Renato Camacho is exactly where he’s worked to be. The new(ish) president and CEO of the Akron-Canton Airport has had his eye on an opportunity to work with an airport possibly as far back as his days as a child in the Bronx.
There, he would catch a ride on the city bus his father drove and, where its route terminated across the water from LaGuardia Airport, they would sit and watch the jets take off and land. These experiences helped coalesce his interests in civil engineering and, indirectly, aviation.
But, after 25 years working in the aviation and transportation engineering sectors, including time with the City of Cleveland’s Department of Port Control and the Port Authority of New York & New Jersey, Camacho arrives at Akron-Canton as it’s dealing with a six-year slide in passenger traffic after carrier mergers and hub consolidations led to carrier losses. It’s also a time when airlines, dealing with their own challenges, are increasingly choosey, which means airports need to compete more aggressively for their business.
And so while Camacho is happy to have his shot at running an airport, he’s arrived during a trying time for the business.
It happens. Carriers leave airports. Camacho has seen it before. When United Airlines substantially reduced its flying from Cleveland Hopkins International Airport in early 2014, it was a newsworthy event. Camacho, at the time, was working for the Cleveland Department of Port Control, where he was chief of planning and engineering. He was part of the team that had to deal with the fallout from United’s decision when the carrier dropped 60 percent of its average daily departures from Cleveland Hopkins. From 2013 to 2014, passenger volume dropped 16 percent, from a little more than 9 million to 7.6 million.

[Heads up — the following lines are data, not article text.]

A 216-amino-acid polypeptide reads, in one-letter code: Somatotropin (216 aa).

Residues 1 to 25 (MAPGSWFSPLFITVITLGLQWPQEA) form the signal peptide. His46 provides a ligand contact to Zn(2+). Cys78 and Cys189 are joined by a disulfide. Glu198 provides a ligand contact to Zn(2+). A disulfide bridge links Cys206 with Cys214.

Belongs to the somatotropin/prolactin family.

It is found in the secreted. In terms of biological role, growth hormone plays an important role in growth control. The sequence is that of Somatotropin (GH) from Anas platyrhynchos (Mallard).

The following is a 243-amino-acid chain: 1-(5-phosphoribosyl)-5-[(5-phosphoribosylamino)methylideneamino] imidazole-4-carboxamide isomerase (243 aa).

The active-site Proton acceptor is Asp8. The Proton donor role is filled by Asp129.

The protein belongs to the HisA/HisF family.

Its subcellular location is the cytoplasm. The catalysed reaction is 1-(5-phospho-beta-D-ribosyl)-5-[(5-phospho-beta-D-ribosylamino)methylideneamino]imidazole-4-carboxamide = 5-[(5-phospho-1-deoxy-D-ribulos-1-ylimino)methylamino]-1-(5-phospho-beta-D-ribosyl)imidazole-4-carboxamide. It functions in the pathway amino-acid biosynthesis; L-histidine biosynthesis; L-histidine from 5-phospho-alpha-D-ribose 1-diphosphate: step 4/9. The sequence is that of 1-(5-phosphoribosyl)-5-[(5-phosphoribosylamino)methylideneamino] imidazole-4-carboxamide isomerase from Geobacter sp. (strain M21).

The airport worked to recapture that traffic by courting airlines that were looking for new opportunities. One of those was Southwest Airlines, which ultimately left Akron-Canton and moved its flights to Cleveland. Cleveland and Akron, however, aren’t best characterized as rivals. Competition for carriers is broader than that.
“They have to maximize their profit margins, so they’re really hyper-focused on which parts of the country they want to focus on because they can move an aircraft anywhere they want,” Camacho says.